Streetscapes: Visiting the Unesco heritage gems of Malaysia

This article first appeared in City & Country, The Edge Malaysia Weekly, on August 26, 2019 - September 01, 2019.

Jonker Street Night Market is crowded every Friday and weekend nights.

Baba Nyonya Heritage Museum, one of the landmarks in Heeren Street.

Eng Choon Association is a Hokkien clan body for Chinese migrants from the Eng Choon district of China’s Fujian province.

Jonker 88 is a museum café housed in a heritage building.

For chicken and golf-ball sized rice, head to Hoe Kee Chicken Rice.

Cheng Hoon Teng Temple.

Kampung Kling Mosque.

Campbell Street Market.

Toh Soon Café is a popular landmark in Campbell Street.

Chowrasta Market.

Gudang Café .


Merchant Hotel is one of the luxury heritage hotels in Penang Road.

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Every Aug 31, Malaysians of different races, cultures and religions come together to celebrate Hari Merdeka or Independence Day, a significant event in this country’s history. The day also reminds the people of how the country is a cultural melting pot of cultures and unique communities and places.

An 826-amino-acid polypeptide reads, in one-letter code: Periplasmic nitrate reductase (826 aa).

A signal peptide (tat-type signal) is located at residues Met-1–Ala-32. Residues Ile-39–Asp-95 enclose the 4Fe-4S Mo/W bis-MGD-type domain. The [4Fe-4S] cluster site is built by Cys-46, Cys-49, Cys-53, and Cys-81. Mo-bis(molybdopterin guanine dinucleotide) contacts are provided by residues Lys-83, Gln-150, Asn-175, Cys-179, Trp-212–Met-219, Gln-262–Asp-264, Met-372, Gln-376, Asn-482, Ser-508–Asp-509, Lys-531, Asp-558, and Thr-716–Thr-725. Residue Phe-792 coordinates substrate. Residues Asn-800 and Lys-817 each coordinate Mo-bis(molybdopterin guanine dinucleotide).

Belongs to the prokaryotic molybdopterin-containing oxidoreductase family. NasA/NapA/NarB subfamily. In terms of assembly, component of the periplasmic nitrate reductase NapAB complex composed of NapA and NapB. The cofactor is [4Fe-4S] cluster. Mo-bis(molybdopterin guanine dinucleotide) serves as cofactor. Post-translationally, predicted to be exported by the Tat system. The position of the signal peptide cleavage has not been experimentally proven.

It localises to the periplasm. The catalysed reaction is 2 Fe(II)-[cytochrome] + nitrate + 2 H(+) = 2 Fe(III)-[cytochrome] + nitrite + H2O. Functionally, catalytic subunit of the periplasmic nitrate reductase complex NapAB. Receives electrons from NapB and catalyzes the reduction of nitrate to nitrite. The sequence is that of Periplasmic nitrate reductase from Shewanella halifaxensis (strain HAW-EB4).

Not surprisingly, Melaka City and Penang’s George Town were made Unesco World Heritage sites in 2008.  We take a trip down memory lane, literally, visiting the streets that have stood the test of time and celebrate their uniqueness before Hari Merdeka.


Melaka City |  A kaleidoscope of cultures

Legend has it that Melaka was named by Parameswara, a Sumatran prince. He was resting under a Melaka tree by a river when he witnessed one of his hunting dogs being defeated by a mouse deer and pushed into the water. Taking this as a good omen, Parameswara decided to build his empire at the spot and named it Melaka after the tree under which he was sitting.

Over the years, Melaka was colonised by the Portuguese, the Dutch and, eventually, the British, whose influence and buildings designs can still be seen around the city. To preserve the structures, the town was declared a Unesco World Heritage site in 2008, with the heritage area, or core zone, covering 38.62ha and the buffer zone covering 134.03ha.